Whether you’re looking for the perfect place to enjoy a cocktail before kicking off the evening, or simply in search of a much-needed nightcap, there’s no better option than the time-honored hotel bar. Often opulent and over-the-top, these old-fashioned watering holes possess an undeniable charm. Plus, you better believe that the bartenders are brimming with humorous anecdotes and salacious stories from yesteryear.
However, what may come as a surprise is that some of your favorite concoctions aren’t just served at these iconic hotel bars across the world, but were supposedly invented there. While cocktail origin stories can get muddled faster than the mint and sugar in a mojito, here are the alleged hotel bars that first fashioned some of the world’s most classic tipples.
Martini at The Knickerbocker, NYC
The martini is one of the greatest cocktails ever created, so naturally it hails from one of the greatest cities on earth. The Knickerbocker is a legendary New York City landmark overlooking Times Square that claims to have created the first dry martini at its fourth-floor lounge back in 1912.
According to lore, John D. Rockefeller was a frequent guest of the hotel. One day, he requested a brand new cocktail from the bar manager, who whipped up the very first dry martini on the spot.
Mimosa at Hôtel Ritz Paris
Could you even imagine brunch without an effervescent mimosa to wash back your eggs Benedict? Luckily, you’ll never have to, thanks to the Hôtel Ritz Paris.
As the story goes, bartender Frank first conceived the OJ-and-Champagne combination circa 1925 to add a boozy kick to regular old orange juice and kick breakfast up a notch. Today, thirsty travelers can still enjoy the bubbly morning mixture at the hotel’s Art Deco-inspired Ritz Bar and sip a little bit of history.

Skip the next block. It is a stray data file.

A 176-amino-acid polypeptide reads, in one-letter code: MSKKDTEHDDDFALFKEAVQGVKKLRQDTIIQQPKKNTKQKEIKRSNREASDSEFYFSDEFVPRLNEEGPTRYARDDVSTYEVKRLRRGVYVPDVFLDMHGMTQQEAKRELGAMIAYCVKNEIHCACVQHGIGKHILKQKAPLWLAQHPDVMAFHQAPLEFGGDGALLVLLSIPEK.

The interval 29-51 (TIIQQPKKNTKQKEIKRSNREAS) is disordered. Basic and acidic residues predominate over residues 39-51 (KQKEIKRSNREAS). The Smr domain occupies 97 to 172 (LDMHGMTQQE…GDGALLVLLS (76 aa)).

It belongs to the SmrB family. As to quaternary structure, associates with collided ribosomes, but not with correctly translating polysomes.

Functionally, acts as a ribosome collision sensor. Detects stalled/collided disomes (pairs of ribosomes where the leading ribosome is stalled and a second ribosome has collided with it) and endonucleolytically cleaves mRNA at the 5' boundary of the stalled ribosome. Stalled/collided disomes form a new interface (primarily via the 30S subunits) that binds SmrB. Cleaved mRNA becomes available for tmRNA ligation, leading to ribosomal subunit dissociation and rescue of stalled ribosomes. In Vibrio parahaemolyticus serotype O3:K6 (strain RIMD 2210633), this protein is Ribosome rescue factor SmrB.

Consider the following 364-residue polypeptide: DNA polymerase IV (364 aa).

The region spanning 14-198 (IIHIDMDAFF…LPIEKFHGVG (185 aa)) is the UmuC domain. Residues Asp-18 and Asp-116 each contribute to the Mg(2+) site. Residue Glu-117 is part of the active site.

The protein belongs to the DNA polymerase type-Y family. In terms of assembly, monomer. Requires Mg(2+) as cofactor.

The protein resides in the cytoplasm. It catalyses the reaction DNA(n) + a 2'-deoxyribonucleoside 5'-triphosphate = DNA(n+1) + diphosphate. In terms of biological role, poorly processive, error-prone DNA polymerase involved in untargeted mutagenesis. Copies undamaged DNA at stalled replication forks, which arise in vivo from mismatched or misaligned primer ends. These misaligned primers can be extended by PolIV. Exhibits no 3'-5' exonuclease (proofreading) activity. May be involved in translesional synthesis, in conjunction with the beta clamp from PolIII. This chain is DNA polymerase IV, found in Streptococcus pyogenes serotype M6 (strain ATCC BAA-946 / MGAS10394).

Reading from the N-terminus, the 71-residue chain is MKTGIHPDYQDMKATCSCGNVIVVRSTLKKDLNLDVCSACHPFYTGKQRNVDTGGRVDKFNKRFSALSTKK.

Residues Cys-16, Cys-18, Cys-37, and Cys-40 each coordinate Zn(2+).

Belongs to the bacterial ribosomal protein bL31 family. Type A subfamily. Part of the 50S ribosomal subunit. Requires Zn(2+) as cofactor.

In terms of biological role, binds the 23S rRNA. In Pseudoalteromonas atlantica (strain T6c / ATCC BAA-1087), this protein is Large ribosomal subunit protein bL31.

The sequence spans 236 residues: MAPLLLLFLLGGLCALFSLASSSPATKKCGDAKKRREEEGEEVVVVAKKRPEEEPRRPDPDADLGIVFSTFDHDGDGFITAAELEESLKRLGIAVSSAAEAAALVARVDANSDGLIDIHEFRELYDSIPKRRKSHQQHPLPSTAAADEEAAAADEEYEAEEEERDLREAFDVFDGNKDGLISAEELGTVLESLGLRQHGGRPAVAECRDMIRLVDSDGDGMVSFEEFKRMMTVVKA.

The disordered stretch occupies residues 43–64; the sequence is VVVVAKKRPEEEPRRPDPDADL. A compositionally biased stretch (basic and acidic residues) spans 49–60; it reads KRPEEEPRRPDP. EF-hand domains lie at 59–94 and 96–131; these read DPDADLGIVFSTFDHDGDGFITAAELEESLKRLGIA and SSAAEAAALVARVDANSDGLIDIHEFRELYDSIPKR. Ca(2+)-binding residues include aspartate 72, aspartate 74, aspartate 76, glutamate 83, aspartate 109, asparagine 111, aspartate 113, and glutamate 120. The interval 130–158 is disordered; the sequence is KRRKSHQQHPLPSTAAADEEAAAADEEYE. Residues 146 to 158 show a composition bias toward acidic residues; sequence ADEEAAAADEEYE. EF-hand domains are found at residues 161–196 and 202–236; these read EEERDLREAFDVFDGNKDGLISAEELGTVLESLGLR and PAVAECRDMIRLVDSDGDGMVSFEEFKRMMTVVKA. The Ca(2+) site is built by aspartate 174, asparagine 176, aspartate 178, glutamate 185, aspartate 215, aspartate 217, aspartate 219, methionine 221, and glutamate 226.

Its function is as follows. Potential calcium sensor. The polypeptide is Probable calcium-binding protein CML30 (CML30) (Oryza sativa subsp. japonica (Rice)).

Bloody Mary at St. Regis New York
Speaking of brunch, the Bloody Mary is another beloved hair-of-the-dog cocktail that most people believe was invented at a hotel bar—specifically at the St. Regis.
Fernand Petiot moved from Paris to New York in 1934 and began bartending at the property’s King Cole Bar, where he purportedly served the first vodka and tomato concentrate concoction (although they originally called it the “Red Snapper” to avoid offending any of the hotel’s swanky clientele).
Sazerac at The Roosevelt - New Orleans
New Orleans has a reputation for being the life of the party, and the city’s vibrant bartending scene has always been an integral part of their identity.
Today, the Sazerac is one of their most celebrated signatures, with the original iteration tracing back to the 1840s, when Antoine Amedie Peychaud first mixed bitters with French brandy. The Sazerac Bar eventually opened at The Roosevelt hotel in 1949 where the recipe was perfected and it became a crowd favorite.
Singapore Sling at Raffles Hotel - Singapore
Originally opened in 1887, the Raffles Hotel in Singapore is currently closed for restorations, and is expected to reopen its illustrious doors in mid-2019. Still, the hotel is remembered for creating the Singapore Sling (the country’s national drink).
Barman Ngiam Tong Boon created the fruity tipple around 1915 at the hotel’s Long Bar. Made with ingredients like gin, orange and lime juices, grenadine, and Cointreau, the boozy punch was a smash hit and soon took off around the world.
Rob Roy at the Waldorf Astoria -NYC
While New York’s renowned Waldorf Astoria is also currently closed for a complete renovation, the iconic hotel once welcomed the world’s most prominent stars, like Elizabeth Taylor, Frank Sinatra, and Marilyn Monroe.
The hotel created the Scotch-based Rob Roy cocktail back in 1894 to commemorate the opening night of an operetta of the same name (which featured a Scottish character named Rob Roy MacGregor).
Negroni at Grand Hotel Baglioni - Florence, Italy
There’s no denying that the Negroni is certainly having a moment as of late. But although it only recently gained mainstream momentum here in the United States, the classic cocktail was first dreamed up in the early 1900s.
As legend has it, an Italian count named Negroni asked a bartender to add a splash of gin to his Campari and sweet vermouth mixture—and, as the saying goes, the rest is history.